Yuri Anime: Loveless

December 26th, 2005

You may wonder why I’m reviewing Loveless so long after it aired on Japanese TV, and so long before it debuts as a DVD release here in America. Some of you may wonder why I’m reviewing it at all. The answer to the first is – I forgot about it. The answer to the second is – tune back in later this week.

Loveless is a mostly BL, mostly shota (the boy equivalent to lolicon, i.e., little boy suggestiveness and sexuality…something that squicks me even more than loli does, if that’s even possible) series that runs in Zero Sum magazine which is, incidentally, published by Ichijinsha, the same folks who put out Comic Yuri Hime. When I visited Ichijinsha’s office in April, they had gigantic Loveless cardboard cut-outs and posters. As they portrayed a shota catboy BL couple, I turned a blind eye and never paid it a bit of attention. Well hah on me! Because along with the BL catboys, there was a pair of Yuri girls…with cat ears, admittedly, but I can overlook that. (No, I do not think animal ears are cute. And I hate cats in any case. Bad lesbian! Bad!)

Animal ears notwithstanding, Kouya and Yamato make a strong arc for an otherwise okay series. The basic plot of Loveless as I understand it is that same-sex partners pair to engage in some kind of battle, in which one partner provides power and takes the hit and the other makes the attacks with the other’s power. Among one pair who were, I believe, lovers, the one who takes the hits died. His younger brother wants to know the truth about him, so he takes his dead brother’s place as the partner of an older bishounen who, needless to say, falls in love with his prepubescent catboy self. (The cat ears, btw, are an outward expression of virginity, as far as I can tell. They come off when the person loses the aforementioned. All very creepy and fetishy.)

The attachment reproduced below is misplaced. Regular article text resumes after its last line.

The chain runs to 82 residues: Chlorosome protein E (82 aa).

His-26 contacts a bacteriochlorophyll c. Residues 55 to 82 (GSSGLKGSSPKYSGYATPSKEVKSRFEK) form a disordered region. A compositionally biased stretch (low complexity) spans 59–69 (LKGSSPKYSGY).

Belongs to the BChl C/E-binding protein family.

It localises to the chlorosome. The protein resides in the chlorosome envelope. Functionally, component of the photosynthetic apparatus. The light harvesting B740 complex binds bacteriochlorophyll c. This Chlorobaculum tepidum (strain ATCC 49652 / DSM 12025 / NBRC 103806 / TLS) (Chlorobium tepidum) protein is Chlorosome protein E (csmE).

Into this set-up comes a pair of women, Kouya and Yamato. They have been created(?) and trained to be each other’s partners. They are clearly in love, but terrified of the situation – and of their master. Their arc comprises about one volume’s worth of anime, about three or four episodes, but in those few episodes there’s plenty of soul-searching angst and yuri for any teen catgirl wannabee. And honestly, it’s a pretty decent coming-out/falling in love/starting a life together type story. Especially as their lesbian love is portrayed as what saves them from a miserable fate and sets them off on a free life of their own. A nice change from the more classic Yuri misery that we thought we’d never see the back of.

I’m not saying that this series is worth watching for this arc – but I do think this arc is worth watching for itself. Luckily I may be able to help with this. :-)

Ratings (for the Yuri arc only):

Art – 7
Story – 7
Characters – 7
Yuri – 9
Service – 7 (see above lingerie…and don’t forget the ears/virginity thing)